A rising tide lifts most boats, according to the latest International Monetary Fund forecasts, which saw upgrades for almost every major economy except the UK.
In an update to its World Economic Outlook, the IMF lifted its global growth prediction to 3.9pc for both this year and next. That would be the strongest expansion since 2011.
Excluding the UK, there were upward revisions for every Group of Seven nation, while projections for China were also raised. For the UK, where Theresa May’s government faces crucial Brexit talks, growth is seen at 1.5pc in both years.
That’s unchanged for 2018 and marks a modest 0.1pc reduction for 2019. It’s not the first time that IMF optimism hasn’t extended to the UK.In October, its 2017 estimate for the economy was left unchanged amid upgrades elsewhere.
In an update of its World Economic Outlook, the IMF however warned that US growth would likely start weakening after 2022 as temporary spending incentives brought about by the tax cuts start to expire.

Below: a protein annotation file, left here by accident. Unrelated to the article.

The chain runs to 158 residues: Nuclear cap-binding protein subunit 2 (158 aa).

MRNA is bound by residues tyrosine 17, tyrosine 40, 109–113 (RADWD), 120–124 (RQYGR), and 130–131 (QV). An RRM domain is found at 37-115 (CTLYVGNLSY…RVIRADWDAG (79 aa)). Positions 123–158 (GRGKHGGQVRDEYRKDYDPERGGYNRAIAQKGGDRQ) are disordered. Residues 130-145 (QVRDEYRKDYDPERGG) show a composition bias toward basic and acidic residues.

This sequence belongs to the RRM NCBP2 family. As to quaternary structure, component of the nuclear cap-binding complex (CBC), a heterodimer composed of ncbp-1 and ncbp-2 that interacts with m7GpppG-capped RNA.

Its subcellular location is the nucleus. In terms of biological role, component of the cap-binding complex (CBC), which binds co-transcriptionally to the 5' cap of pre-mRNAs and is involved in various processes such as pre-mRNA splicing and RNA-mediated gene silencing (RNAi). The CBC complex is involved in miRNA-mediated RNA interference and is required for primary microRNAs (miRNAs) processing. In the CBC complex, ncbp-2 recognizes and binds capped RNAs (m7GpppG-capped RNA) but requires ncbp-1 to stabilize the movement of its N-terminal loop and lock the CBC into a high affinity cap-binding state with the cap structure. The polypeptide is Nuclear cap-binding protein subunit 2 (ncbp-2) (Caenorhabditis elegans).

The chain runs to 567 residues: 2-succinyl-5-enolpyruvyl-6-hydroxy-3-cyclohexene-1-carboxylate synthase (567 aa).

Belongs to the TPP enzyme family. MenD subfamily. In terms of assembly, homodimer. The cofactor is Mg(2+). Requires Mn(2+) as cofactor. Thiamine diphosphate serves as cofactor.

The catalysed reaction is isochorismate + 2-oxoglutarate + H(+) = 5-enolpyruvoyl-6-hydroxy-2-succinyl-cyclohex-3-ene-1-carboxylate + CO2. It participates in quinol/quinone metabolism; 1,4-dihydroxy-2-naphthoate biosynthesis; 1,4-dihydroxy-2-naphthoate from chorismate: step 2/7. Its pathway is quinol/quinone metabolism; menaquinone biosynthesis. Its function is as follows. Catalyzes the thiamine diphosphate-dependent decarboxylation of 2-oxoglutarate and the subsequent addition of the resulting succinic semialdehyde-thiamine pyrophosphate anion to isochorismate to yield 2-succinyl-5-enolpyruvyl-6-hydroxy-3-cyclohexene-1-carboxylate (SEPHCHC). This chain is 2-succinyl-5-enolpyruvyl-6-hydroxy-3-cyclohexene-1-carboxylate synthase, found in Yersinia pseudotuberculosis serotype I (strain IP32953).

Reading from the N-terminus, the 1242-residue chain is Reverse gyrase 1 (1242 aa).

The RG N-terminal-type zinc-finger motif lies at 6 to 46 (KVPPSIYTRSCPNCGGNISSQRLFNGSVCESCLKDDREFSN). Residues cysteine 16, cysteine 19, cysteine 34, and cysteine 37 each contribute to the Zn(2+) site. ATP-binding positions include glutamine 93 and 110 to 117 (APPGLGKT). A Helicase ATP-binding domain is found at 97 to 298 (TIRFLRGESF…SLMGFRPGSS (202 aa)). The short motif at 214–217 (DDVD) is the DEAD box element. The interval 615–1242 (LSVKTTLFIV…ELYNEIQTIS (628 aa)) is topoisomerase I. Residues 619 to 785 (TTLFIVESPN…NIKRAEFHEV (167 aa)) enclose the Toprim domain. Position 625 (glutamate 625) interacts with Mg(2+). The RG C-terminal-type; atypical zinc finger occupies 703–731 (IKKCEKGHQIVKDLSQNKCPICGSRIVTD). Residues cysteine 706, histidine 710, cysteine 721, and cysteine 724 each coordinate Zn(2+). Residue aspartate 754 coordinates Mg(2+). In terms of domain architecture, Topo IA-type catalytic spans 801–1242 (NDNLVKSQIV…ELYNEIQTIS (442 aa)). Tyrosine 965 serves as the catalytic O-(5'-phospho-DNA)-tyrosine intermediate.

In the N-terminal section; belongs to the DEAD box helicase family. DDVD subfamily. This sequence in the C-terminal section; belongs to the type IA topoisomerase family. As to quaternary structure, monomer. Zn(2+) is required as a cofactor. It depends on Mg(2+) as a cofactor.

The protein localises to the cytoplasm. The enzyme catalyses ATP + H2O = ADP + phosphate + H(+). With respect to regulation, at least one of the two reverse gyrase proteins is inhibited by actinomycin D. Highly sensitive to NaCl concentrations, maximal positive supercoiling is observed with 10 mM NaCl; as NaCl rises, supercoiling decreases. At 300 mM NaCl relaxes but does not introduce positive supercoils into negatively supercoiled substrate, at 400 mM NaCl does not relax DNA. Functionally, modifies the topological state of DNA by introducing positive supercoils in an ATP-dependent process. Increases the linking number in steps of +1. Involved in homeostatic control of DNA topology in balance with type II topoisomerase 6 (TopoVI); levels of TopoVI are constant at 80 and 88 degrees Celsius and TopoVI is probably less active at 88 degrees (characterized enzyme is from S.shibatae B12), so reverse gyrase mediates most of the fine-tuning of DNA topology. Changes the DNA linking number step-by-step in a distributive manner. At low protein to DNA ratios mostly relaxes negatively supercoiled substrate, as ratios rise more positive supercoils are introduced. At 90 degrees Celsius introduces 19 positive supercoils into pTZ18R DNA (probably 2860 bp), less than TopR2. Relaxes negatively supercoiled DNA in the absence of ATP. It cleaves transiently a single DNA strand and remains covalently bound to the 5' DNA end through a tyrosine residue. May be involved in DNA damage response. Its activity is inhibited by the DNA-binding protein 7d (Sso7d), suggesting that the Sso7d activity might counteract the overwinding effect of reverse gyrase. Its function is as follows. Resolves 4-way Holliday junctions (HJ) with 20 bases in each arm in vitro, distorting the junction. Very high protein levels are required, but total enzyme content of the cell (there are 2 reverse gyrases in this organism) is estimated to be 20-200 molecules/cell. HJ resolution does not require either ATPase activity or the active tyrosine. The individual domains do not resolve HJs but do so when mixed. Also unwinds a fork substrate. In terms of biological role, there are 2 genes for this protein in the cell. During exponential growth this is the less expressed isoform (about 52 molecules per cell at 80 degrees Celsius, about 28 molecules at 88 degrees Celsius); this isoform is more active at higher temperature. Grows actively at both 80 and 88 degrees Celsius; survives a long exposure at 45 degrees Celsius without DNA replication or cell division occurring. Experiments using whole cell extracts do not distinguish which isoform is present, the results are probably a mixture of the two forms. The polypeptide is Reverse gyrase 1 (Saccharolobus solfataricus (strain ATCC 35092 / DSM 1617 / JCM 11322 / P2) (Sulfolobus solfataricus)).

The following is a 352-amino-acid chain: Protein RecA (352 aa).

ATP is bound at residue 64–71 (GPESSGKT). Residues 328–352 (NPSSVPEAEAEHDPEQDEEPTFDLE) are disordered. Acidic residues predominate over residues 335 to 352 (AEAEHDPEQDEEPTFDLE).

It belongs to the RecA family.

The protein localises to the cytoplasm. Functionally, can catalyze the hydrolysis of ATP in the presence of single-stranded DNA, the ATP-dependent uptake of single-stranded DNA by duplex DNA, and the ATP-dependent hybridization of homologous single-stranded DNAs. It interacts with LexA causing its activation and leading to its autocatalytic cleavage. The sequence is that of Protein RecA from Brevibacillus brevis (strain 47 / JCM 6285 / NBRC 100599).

The tax cuts would likely widen the US current account deficit, strengthen the dollar and affect international investment flows, IMF chief economist Maurice Obstfeld said.
US President Donald Trump signed Republicans’ massive $1.5trn tax overhaul into law in December, cementing his biggest legislative victory. The tax package, the largest such overhaul since the 1980s, slashed the corporate rate from 35pc to 21pc and temporarily reduced the tax burden for most individuals as well.The US economy has been showing steady but underwhelming annual growth since the last recession in 2007-2009. The Fund revised up its forecast for global growth to 3.9pc for both 2018 and 2019, a 0.2 percentage point change from its last update in October.
It also said that economic activity in Europe and Asia was surprisingly stronger than expected last year, and global growth in 2017 was now estimated to have reached 3.7pc, 0.1 percentage point higher than the Fund projected in October. (Bloomberg, Reuters)
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